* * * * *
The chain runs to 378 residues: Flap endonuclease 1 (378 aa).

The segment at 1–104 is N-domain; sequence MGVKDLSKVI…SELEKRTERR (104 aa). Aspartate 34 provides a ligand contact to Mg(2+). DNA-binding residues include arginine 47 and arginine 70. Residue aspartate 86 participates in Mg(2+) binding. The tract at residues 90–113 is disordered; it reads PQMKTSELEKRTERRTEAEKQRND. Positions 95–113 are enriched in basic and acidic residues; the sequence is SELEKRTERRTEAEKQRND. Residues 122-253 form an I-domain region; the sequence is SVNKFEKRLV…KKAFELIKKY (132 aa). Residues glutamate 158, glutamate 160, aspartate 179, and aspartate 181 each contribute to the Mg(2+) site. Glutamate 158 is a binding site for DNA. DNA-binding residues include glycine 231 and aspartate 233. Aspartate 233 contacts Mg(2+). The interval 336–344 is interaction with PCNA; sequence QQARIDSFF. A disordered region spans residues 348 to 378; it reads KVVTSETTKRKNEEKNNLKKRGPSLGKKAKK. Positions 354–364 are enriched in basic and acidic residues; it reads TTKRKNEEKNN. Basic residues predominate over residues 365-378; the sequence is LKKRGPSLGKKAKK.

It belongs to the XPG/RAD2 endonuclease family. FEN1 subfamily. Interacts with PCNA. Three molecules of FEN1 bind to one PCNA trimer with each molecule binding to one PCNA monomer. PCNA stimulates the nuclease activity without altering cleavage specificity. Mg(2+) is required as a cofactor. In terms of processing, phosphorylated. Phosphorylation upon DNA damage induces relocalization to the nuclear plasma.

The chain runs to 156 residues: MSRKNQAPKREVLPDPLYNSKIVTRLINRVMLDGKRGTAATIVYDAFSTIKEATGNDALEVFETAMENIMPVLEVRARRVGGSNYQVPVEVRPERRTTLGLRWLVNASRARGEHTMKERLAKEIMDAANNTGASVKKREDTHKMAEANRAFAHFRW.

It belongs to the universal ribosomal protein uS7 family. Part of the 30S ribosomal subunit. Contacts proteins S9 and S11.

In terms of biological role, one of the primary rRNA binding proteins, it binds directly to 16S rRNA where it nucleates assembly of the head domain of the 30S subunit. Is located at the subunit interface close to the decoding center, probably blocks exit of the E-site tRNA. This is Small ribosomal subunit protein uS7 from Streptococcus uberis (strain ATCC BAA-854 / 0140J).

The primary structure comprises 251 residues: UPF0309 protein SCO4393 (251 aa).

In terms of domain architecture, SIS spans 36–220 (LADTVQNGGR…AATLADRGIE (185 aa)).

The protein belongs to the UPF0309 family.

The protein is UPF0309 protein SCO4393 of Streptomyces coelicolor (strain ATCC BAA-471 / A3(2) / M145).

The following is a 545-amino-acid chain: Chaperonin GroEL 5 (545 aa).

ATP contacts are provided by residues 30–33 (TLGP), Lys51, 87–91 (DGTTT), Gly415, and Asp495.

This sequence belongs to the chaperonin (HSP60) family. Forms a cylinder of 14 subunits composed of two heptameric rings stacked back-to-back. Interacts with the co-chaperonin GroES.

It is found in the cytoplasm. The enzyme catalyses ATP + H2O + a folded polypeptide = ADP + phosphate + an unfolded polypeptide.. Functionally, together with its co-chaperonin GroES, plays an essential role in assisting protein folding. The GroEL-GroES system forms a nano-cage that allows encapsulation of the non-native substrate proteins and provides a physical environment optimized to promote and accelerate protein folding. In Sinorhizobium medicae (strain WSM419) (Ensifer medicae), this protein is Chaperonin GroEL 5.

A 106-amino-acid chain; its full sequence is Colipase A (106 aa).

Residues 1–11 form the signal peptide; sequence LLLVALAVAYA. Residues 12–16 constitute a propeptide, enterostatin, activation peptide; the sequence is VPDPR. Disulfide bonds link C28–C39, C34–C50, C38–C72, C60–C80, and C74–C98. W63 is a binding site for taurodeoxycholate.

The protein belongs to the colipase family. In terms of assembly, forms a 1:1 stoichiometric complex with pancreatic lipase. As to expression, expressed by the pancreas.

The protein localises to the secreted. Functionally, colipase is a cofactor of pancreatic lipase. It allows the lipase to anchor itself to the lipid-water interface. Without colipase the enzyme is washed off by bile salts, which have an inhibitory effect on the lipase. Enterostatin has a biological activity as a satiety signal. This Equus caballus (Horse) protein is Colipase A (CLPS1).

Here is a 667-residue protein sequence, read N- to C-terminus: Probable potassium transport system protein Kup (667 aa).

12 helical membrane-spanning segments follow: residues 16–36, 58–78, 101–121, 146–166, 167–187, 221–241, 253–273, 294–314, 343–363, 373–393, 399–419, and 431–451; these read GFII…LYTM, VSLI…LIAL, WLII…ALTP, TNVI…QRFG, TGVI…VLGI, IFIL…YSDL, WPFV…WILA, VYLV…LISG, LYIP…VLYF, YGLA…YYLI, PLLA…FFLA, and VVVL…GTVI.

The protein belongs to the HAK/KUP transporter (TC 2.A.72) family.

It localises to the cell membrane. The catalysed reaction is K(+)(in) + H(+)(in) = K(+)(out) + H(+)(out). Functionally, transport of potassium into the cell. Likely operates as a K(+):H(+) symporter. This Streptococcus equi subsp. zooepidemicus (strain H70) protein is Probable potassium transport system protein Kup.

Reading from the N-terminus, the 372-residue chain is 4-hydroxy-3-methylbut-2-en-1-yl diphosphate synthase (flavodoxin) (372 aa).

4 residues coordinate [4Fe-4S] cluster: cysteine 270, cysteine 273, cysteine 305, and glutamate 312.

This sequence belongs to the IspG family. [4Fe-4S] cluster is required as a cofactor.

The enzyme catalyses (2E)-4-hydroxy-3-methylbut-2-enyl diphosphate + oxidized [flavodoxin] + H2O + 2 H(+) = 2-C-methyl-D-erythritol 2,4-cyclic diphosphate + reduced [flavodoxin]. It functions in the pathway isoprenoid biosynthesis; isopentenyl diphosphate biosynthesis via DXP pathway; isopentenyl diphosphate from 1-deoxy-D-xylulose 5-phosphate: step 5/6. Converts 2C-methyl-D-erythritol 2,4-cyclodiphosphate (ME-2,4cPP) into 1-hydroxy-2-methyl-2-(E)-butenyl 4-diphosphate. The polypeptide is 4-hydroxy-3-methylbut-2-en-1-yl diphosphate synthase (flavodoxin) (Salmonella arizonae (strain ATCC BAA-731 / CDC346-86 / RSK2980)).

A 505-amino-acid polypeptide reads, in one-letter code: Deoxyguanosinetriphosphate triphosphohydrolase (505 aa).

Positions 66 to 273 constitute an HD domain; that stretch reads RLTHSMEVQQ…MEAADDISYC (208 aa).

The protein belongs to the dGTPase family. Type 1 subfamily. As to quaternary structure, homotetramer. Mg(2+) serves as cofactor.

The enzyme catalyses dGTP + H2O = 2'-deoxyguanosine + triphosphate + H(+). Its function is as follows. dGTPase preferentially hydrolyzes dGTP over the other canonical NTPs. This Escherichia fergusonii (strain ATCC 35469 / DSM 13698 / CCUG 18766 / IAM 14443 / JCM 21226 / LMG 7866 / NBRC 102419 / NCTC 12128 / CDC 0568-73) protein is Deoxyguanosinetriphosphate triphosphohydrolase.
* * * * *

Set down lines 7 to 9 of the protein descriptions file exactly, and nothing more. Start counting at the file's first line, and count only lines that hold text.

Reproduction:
The primary structure comprises 251 residues: UPF0309 protein SCO4393 (251 aa).

In terms of domain architecture, SIS spans 36–220 (LADTVQNGGR…AATLADRGIE (185 aa)).

The protein belongs to the UPF0309 family.